WWI was a war for control of the balance of power on the European continent
    WWII was different. Here there was also ideologies at stake

    Leave a comment:


  • primer
    replied
    You'd think with knowing what they went through no one would have to create an army again.

    Then some politician thinks he can play the last popular card and win it all. Falklands, Kuwait.


    Leave a comment:


  • Johanness
    replied
    Originally posted by Mordoror View Post

    What for ?
    You can ask the same question for all the casualties of all the wars on the european continent after the treaty of Verdun and the split of Charlemagne's Empire
    It's how our modern days nations were built : on blood and bones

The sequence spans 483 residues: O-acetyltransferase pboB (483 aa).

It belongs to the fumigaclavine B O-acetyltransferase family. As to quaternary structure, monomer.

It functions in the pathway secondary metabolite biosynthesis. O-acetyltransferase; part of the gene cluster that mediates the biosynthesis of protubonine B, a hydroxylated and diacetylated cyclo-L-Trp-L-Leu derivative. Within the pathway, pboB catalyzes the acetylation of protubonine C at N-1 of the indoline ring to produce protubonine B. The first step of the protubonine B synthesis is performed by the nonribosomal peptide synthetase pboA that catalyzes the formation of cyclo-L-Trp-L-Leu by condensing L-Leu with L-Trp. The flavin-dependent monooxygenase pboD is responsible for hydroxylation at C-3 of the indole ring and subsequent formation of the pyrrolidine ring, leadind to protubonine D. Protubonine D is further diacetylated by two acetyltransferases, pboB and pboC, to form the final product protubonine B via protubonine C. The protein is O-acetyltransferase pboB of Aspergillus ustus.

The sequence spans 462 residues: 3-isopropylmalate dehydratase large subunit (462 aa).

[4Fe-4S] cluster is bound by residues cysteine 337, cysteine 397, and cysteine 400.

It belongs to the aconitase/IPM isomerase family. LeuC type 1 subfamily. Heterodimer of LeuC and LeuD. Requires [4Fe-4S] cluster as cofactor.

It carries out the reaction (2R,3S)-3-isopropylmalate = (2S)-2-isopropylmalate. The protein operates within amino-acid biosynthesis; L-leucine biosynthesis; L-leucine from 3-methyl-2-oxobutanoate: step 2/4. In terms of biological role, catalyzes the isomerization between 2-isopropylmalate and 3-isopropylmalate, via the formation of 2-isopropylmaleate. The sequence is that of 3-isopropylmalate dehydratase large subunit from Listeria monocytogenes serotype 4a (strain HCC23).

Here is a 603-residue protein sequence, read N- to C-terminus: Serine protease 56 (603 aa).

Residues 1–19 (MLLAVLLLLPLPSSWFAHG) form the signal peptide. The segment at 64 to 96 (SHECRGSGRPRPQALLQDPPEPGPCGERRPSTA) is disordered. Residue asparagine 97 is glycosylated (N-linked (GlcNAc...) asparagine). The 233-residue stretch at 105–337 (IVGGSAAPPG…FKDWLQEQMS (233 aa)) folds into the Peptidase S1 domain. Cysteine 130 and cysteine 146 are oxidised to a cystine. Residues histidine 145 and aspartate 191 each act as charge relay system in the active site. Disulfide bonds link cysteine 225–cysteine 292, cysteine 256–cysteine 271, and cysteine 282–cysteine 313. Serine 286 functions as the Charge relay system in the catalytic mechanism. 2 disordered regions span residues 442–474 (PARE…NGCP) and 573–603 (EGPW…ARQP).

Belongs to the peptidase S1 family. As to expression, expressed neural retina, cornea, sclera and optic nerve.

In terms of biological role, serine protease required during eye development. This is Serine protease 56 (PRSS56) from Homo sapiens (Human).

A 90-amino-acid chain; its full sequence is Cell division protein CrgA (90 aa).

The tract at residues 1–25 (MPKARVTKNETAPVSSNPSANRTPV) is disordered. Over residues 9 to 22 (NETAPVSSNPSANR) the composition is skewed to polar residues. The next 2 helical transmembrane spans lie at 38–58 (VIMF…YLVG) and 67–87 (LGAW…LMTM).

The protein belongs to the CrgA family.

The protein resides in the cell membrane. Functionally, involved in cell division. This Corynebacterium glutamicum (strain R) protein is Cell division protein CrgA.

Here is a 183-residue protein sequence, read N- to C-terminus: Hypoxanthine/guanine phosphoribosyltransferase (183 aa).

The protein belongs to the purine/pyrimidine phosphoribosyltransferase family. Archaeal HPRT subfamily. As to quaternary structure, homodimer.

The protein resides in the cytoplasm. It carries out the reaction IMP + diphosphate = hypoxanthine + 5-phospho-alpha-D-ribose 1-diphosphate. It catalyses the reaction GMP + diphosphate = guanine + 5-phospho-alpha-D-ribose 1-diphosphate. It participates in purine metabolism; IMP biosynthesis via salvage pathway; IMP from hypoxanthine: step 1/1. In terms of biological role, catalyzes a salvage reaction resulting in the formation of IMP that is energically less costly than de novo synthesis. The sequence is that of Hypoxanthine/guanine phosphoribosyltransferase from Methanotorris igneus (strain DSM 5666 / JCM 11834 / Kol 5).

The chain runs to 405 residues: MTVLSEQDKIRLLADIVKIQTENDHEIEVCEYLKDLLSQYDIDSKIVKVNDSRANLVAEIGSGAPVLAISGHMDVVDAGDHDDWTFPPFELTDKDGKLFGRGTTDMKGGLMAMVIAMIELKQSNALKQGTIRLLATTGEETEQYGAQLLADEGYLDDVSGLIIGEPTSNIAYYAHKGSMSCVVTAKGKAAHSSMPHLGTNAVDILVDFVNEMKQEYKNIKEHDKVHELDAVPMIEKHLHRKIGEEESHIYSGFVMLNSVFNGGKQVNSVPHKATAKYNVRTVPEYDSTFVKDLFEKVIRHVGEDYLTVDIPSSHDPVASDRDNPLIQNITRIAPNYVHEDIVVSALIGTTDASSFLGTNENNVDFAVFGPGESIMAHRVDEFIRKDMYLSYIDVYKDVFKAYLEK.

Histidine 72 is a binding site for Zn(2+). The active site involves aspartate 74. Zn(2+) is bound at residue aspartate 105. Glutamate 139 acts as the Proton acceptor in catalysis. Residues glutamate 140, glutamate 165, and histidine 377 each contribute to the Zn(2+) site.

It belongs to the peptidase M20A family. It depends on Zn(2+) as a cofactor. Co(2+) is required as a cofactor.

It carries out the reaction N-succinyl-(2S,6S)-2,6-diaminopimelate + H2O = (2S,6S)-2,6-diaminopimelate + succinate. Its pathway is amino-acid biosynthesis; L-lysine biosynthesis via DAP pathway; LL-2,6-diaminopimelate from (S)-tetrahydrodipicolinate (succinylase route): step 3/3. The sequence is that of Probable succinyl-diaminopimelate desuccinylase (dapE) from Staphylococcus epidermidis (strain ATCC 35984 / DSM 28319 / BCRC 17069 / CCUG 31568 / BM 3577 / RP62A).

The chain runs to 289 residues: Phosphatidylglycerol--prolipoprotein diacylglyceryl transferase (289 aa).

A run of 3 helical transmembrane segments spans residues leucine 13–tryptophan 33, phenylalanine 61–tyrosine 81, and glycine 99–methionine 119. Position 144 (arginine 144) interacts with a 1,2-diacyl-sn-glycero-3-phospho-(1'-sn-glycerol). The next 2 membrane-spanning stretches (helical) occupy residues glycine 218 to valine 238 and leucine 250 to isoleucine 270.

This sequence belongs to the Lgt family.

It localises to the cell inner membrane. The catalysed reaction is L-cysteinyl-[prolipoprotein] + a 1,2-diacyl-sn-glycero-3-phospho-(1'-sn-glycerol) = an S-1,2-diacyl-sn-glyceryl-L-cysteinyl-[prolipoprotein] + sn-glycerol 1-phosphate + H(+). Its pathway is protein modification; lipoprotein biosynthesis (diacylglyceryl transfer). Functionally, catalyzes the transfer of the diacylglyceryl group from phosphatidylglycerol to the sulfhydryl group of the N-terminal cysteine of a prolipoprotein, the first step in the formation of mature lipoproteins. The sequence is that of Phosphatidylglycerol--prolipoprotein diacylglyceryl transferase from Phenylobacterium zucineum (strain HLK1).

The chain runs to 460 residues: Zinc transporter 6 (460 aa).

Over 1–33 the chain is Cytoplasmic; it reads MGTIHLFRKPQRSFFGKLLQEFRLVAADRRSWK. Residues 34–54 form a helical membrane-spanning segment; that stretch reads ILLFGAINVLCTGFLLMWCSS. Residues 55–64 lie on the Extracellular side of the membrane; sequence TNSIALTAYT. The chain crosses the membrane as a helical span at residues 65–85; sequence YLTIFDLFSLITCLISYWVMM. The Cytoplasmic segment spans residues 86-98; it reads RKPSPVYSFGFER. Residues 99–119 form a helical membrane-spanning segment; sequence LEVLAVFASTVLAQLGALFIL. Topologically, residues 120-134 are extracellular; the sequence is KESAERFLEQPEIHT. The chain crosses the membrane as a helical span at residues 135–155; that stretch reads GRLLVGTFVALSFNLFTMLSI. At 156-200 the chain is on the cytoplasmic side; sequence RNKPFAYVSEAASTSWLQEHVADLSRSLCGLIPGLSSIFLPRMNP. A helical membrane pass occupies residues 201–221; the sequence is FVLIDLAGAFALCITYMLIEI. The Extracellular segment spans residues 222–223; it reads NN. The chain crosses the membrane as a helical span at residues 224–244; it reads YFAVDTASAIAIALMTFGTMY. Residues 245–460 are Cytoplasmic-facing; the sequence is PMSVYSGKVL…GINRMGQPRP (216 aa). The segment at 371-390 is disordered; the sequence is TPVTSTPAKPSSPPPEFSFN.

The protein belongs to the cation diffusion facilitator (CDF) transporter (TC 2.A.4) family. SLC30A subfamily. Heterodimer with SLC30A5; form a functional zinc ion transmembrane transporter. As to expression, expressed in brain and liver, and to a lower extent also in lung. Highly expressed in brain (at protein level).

The difference is that WWI was done at industrial scale and that if Versailles treaty was not half arsed by lack of political foresight, there wouldn't have been a WWII that was even worse

    The difference to all wars before, for "what" reason?
    Led by idiots who killed hundredthousends own soldiers to gain 10 miles?
    To let the other side bleed white?
    What was the purpose?

    Sorry for answering your phrases with phrases.

    Leave a comment:


  • Mordoror
    replied
    Originally posted by Johanness View Post


    I saw them in France and Belgium.
    I saw the memorials in every city and village in Germany, France, UK and other countries.
    Nearly all young men of that generation were lost.

    What for?
    What for ?
    You can ask the same question for all the casualties of all the wars on the european continent after the treaty of Verdun and the split of Charlemagne's Empire
    It's how our modern days nations were built : on blood and bones